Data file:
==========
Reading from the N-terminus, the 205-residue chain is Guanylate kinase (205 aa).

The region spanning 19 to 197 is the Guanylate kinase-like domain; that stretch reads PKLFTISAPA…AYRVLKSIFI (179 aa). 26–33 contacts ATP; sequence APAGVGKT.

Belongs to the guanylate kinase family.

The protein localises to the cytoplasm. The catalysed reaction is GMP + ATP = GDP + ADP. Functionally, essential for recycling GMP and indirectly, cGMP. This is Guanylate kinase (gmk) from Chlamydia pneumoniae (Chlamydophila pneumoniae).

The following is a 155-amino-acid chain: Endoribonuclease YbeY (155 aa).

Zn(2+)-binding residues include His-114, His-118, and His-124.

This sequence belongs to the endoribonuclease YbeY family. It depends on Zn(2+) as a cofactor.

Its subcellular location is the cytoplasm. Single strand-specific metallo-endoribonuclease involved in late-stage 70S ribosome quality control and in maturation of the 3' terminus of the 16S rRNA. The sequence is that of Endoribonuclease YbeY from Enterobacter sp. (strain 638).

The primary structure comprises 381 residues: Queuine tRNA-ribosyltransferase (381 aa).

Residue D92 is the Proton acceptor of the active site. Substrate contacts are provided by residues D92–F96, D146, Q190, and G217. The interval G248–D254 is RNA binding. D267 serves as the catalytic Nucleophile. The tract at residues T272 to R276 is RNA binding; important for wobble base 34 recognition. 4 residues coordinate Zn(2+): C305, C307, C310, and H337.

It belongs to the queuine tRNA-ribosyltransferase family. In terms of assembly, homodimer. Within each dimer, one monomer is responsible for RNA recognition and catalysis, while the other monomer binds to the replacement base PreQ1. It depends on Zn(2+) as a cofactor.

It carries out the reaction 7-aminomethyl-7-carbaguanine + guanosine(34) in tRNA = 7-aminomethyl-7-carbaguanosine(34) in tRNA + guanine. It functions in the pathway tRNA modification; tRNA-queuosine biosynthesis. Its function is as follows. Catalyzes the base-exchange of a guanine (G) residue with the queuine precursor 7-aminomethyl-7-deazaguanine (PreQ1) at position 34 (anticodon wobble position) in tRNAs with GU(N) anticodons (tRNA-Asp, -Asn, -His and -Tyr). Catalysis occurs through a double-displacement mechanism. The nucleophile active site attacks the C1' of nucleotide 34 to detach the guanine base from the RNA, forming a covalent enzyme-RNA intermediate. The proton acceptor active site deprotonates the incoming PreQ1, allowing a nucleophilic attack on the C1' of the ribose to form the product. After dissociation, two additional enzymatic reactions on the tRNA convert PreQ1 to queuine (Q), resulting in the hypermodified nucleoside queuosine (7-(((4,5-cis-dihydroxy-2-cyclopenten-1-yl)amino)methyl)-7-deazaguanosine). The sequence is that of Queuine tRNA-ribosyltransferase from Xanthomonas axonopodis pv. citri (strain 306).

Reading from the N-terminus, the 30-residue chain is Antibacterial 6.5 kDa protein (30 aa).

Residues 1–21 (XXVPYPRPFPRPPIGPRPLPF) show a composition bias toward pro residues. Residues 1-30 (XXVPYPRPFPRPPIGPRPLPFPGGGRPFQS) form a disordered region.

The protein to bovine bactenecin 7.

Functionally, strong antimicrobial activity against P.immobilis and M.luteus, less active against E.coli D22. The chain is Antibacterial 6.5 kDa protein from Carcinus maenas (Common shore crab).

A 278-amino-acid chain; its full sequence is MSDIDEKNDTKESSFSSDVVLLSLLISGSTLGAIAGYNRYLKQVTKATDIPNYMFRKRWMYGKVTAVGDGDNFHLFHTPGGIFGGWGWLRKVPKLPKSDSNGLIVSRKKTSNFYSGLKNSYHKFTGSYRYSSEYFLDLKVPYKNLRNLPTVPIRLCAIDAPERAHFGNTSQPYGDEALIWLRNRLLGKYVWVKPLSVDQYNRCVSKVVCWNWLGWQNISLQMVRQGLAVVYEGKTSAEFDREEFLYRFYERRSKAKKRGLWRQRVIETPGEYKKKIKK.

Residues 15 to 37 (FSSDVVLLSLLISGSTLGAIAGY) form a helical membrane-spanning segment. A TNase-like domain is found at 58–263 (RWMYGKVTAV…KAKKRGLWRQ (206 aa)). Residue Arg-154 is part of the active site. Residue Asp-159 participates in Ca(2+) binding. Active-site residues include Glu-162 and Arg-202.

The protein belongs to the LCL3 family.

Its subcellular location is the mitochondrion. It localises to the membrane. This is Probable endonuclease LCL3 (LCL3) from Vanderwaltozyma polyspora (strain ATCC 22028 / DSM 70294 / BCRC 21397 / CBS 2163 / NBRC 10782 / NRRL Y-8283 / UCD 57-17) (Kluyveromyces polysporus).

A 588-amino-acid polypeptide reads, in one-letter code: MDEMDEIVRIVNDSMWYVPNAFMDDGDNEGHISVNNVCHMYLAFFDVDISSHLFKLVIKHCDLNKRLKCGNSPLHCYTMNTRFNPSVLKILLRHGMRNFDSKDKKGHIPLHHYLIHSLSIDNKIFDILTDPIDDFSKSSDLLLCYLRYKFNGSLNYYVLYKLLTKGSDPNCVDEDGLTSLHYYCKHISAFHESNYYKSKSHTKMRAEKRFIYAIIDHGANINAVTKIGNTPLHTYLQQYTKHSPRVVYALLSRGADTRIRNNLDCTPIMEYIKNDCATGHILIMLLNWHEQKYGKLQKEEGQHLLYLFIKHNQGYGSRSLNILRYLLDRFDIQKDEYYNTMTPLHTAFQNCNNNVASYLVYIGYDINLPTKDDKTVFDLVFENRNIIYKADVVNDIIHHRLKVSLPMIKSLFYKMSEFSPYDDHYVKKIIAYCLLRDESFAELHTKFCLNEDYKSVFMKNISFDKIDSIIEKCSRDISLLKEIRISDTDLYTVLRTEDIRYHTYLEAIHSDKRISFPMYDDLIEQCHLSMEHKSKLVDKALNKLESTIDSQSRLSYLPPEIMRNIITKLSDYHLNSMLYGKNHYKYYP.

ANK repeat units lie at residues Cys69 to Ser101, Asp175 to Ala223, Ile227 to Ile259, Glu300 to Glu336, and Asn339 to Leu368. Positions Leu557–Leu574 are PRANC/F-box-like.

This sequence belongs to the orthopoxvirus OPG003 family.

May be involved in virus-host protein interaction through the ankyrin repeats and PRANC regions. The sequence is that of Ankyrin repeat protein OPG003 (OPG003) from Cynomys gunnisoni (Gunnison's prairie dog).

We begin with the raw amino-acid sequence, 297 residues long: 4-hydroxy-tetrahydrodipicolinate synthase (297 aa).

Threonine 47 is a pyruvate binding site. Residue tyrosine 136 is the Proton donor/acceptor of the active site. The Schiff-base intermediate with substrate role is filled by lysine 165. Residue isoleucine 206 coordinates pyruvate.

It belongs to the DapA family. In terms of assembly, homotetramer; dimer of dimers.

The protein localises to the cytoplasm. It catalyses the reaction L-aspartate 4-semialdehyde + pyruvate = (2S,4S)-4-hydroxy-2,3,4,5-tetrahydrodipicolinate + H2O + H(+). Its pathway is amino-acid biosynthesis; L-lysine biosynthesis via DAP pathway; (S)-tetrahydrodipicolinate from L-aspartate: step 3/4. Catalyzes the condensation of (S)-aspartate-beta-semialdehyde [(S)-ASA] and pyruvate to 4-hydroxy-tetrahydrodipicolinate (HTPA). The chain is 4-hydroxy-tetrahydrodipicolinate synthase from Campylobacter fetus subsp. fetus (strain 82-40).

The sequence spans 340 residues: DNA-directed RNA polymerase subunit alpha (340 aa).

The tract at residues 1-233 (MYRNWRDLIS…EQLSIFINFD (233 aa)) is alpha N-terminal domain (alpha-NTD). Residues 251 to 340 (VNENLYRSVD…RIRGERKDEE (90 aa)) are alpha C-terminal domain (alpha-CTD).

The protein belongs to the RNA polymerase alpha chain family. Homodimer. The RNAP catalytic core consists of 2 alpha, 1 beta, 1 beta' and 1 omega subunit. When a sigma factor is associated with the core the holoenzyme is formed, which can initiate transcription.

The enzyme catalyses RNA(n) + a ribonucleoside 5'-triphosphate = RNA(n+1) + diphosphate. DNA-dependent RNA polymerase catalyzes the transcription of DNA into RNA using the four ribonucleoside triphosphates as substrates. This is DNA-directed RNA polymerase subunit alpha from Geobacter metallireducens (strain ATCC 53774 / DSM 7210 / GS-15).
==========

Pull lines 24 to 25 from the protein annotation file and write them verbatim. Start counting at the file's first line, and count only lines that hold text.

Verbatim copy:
May be involved in virus-host protein interaction through the ankyrin repeats and PRANC regions. The sequence is that of Ankyrin repeat protein OPG003 (OPG003) from Cynomys gunnisoni (Gunnison's prairie dog).

We begin with the raw amino-acid sequence, 297 residues long: 4-hydroxy-tetrahydrodipicolinate synthase (297 aa).